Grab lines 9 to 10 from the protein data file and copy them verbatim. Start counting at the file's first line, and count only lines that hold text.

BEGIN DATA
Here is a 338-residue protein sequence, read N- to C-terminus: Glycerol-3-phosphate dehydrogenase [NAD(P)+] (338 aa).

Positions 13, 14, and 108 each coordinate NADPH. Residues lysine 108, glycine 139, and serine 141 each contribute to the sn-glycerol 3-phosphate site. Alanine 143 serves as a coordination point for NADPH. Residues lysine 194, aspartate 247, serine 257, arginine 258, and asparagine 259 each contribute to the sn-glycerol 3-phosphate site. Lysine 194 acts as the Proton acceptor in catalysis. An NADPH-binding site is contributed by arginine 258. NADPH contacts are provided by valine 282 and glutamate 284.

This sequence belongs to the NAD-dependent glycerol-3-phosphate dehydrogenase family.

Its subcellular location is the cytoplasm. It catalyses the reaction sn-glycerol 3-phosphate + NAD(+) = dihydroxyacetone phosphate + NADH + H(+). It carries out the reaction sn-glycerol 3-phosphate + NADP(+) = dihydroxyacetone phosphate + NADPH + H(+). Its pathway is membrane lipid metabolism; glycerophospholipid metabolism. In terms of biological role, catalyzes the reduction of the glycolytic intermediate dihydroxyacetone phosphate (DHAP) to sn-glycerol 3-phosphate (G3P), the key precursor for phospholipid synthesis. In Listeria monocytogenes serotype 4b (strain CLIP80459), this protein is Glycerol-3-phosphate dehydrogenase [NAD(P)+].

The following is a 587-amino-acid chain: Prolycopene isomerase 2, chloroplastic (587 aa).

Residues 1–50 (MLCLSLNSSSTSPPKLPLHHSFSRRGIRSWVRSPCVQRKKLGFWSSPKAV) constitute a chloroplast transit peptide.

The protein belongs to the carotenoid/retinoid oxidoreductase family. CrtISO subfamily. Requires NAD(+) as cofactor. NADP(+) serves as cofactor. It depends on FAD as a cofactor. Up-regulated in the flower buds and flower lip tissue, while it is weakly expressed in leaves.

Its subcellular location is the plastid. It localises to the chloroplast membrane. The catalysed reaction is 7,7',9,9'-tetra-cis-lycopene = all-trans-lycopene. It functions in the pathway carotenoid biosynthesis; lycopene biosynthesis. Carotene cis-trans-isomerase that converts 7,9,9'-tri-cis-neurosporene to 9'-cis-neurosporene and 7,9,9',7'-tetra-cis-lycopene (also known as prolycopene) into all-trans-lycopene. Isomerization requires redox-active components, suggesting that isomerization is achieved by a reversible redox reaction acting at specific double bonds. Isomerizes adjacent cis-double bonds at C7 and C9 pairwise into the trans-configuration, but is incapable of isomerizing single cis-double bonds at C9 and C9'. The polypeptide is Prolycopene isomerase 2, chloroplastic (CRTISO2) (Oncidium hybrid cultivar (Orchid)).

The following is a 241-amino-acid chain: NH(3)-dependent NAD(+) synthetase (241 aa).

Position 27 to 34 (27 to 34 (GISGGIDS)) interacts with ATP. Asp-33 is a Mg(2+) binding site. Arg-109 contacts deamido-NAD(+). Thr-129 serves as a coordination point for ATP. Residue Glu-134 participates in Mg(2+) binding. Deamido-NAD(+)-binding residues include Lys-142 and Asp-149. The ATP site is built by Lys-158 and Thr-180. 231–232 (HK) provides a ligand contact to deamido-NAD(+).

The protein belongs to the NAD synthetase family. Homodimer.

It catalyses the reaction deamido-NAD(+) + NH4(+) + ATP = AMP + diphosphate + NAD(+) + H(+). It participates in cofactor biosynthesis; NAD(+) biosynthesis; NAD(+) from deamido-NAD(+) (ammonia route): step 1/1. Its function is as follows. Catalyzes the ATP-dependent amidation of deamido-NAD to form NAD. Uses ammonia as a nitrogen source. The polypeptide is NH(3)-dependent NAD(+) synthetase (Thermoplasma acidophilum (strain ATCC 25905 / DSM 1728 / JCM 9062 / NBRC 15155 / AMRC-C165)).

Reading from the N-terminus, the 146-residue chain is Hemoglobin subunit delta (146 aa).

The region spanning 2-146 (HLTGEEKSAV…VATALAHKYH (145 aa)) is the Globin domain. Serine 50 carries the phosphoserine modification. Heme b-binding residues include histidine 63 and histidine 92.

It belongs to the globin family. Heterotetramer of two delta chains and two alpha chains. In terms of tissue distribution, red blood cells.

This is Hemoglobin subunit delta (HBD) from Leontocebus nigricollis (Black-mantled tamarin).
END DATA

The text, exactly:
The following is a 241-amino-acid chain: NH(3)-dependent NAD(+) synthetase (241 aa).

Position 27 to 34 (27 to 34 (GISGGIDS)) interacts with ATP. Asp-33 is a Mg(2+) binding site. Arg-109 contacts deamido-NAD(+). Thr-129 serves as a coordination point for ATP. Residue Glu-134 participates in Mg(2+) binding. Deamido-NAD(+)-binding residues include Lys-142 and Asp-149. The ATP site is built by Lys-158 and Thr-180. 231–232 (HK) provides a ligand contact to deamido-NAD(+).